stay relevant with core technologyFrom the 70's through the 90's, Kodak was everywhere. It was a term everyone recognized, so much so that to take a 'Kodak' came to mean the same as taking a 'picture'. An especially touching situation was called a 'Kodak Moment,' and there were even Kodak Picture Spots in Disney World. Everyone was capturing their life moments in sharp, photographic imagery and eagerly opening their film envelopes once they were processed to see how they came out. People created scrapbooks and dutifully filed away their negatives. The demand for film processing became so great that Kodak took to building little photo "huts" or kiosks in parking lots where customers could drop off their pictures for development 24 hours a day.
Kodak was everywhere it seemed, and on top of its game. At its peak, Kodak had captured 90% of the film market and was enormously successful. It was an integral part of our life - an example of successful marketing at its finest. How could they fail? They provided people with tangible copies of their memories and happiest moments that would last a lifetime.
Despite all of Kodak's early success, in 2012 it filed for bankruptcy. The reason was simple: the unwillingness to adapt. It doesn't take hindsight to see Kodak was late to the digital photography game. But it didn't have to happen that way. The story is now a legend, but is certainly no myth. A Kodak employee invented the first digital camera in 1975, but the reaction by executives was their eventual downfall, essentially shoving the technology in a closet convinced nobody would ever want to look at their pictures on a screen. Kodak failed to recognize the opportunity to be a true innovative leader, and in fact was reluctant for a very long time to adapt to the new technology even when it was becoming more mainstream.  When Kodak finally did, it was too late, introducing their digital cameras well after other companies had already done so. They tried to compete, but could never quite catch up, and ultimately lost their top ranking in the marketplace.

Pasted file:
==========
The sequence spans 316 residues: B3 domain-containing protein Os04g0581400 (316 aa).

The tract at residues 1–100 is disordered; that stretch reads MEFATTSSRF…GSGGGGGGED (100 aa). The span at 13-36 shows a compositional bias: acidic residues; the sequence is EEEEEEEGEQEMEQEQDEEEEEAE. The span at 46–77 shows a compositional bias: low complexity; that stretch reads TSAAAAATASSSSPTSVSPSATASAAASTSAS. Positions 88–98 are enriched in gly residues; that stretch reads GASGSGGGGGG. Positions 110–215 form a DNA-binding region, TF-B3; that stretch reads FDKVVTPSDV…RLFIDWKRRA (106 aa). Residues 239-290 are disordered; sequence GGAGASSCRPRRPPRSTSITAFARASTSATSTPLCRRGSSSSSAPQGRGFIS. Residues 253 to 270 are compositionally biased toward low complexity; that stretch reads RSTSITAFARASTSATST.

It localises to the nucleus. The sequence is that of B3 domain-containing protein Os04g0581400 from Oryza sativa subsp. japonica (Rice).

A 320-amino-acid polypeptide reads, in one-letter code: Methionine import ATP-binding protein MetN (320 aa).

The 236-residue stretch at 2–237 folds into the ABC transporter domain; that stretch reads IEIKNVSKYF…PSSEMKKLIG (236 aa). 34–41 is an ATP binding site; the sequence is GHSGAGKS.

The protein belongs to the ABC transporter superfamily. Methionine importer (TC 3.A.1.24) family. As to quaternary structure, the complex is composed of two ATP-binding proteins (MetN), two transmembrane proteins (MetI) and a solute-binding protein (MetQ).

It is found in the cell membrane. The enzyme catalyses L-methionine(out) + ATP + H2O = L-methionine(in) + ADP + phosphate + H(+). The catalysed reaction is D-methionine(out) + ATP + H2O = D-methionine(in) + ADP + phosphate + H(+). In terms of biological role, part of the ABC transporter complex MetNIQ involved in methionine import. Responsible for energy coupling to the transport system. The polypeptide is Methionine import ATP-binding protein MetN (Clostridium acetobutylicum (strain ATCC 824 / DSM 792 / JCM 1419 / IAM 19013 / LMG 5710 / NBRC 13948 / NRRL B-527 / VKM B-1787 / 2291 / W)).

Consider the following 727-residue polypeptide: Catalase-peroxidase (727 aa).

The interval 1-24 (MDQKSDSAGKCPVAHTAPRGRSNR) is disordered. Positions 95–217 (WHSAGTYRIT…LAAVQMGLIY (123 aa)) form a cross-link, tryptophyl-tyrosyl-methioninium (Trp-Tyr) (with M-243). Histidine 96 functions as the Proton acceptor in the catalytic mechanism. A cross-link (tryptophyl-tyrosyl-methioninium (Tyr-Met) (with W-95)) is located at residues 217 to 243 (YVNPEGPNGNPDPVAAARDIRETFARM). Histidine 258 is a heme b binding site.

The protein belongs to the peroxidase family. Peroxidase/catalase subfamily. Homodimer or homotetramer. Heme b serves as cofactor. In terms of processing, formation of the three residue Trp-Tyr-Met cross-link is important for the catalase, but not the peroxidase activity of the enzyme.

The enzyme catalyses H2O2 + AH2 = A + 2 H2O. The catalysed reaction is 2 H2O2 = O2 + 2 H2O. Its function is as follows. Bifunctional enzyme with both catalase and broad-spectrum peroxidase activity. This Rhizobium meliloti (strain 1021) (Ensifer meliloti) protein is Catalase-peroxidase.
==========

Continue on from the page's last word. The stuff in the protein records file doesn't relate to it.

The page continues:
In an industry where it was once the leader, Kodak was the author of its own demise, refusing initially to recognize the changing industry trends and the consumers' changing needs - new digital photography innovations - and instead stayed focused on what had initially made them successful - film photography. This resistance to change, along with their rooted belief in old marketing ways and products cost them their lead in the industry, and eventually the company. What Kodak failed to do was listen to their customers, and refused to embrace modern technology in order to stay relevant.

This cautionary tale can be applied to just about any industry. The desire to stay relevant and recognizing the latest and greatest developments in technology is crucial to remaining successful and competitive.  A credit union must identify what its members want, and better yet, anticipate what's next on the horizon. These days it might be voice recognition software, the ability for your devices to interact (IoT), or the ability for a car to park itself. In the credit union and financial industry it might be enhanced biometrics for security, improved mobile app capabilities, and the ability to accomplish just about anything independent of a branch visit. 

Beyond that, and perhaps most importantly, once you've identified the market's newest demands, there has to be a willingness to embrace these changes. Hand in hand with recognizing the most in-demand fintech, a credit union needs to be able to incorporate these tech trends swiftly with their core system software. Set yourself up for success by investing in strong and adaptable core technology with open architecture that can easily integrate the latest tech when it comes along. Be sure to partner with a provider that prides itself in staying current and on top of the latest industry trends. Do your research and choose a core provider that shares your same goals and can meet the demands of the ever-changing industry.
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